We ended bear dancing in India
We helped to end bear dancing in India–an age old tradition cruelly exploiting bears for entertainment; with cubs poached from the wild and trained to ‘dance’ for tourists on the streets of India.
Exploitation for ‘entertainment’
In the past, sloth bears were illegally targeted by poachers in India and taken as cubs from their mothers. If cubs survived the stress and neglect, they were sold to Kalandars, traditional bear owners, to endure a lifetime of physical and mental suffering as dancing bears. All natural behavior suppressed, canine teeth filed down, a painful hole pierced through their muzzle for a controlling rope: bears were forced to perform for the entertainment of tourists.
Bear dancing: moving towards change
In 2005, across 12 states in India, there were at least 346 bears being exploited in bear dancing. In 2012, the Government of India, with the support of World Animal Protection and the Wildlife Trust of India (WTI), moved to a National Bear Conservation and Welfare Action Plan, to end the exploitation of bears and keep wild bears in the wild where they belong.
Bear dancing: our work
Working with the WTI, with your support, we have successfully ended the tradition of bear dancing in India, and are working to ensure we never see a resurgence of this cruel practice.
To help protect the bears of India, together we:
- Strengthened enforcement to protect bears–including providing of anti-poaching training to over 400 government forestry staff and volunteers to protect bears and make sure they remain in the wild where they belong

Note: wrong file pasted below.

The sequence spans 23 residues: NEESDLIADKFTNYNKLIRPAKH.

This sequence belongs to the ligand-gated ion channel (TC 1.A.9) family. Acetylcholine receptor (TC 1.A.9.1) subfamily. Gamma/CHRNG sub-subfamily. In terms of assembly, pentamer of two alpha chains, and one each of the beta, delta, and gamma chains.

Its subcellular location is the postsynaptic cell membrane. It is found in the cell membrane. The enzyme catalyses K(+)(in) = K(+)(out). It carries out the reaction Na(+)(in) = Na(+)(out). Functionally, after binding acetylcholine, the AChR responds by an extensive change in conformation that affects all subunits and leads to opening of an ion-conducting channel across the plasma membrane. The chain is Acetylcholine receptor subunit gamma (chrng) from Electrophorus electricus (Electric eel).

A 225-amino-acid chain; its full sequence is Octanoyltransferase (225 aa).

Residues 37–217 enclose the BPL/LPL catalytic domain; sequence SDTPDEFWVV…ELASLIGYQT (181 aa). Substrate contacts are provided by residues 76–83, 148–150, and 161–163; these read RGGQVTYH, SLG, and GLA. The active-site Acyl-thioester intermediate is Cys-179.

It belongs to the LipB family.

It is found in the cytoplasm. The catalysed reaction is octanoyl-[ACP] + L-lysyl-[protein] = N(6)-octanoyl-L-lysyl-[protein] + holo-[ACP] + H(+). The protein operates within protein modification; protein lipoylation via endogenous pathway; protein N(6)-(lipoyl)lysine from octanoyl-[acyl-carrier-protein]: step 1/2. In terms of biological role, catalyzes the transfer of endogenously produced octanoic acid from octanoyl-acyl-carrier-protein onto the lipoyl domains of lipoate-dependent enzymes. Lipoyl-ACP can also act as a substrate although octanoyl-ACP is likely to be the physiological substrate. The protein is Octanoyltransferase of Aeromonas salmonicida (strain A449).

- Reduced demand for bear dancing–by working with local people and spectators to raise awareness of the exploitation of bears and promote animal protection
- Offered alternative livelihoods for bear owners–helping local Kalandars to establish new sustainable livelihoods and leave bear dancing behind for good
- Provided a better lives for bears–working with the government and local partners to offer lifelong care for rescued dancing bears, while ensuring no bears end up in captivity
In 2012, there was just one case of bear dancing reported in India. Today, bear dancing has been all but eliminated across the country.
With your continued help we can end further exploitation of bears, including bear baiting in Pakistan.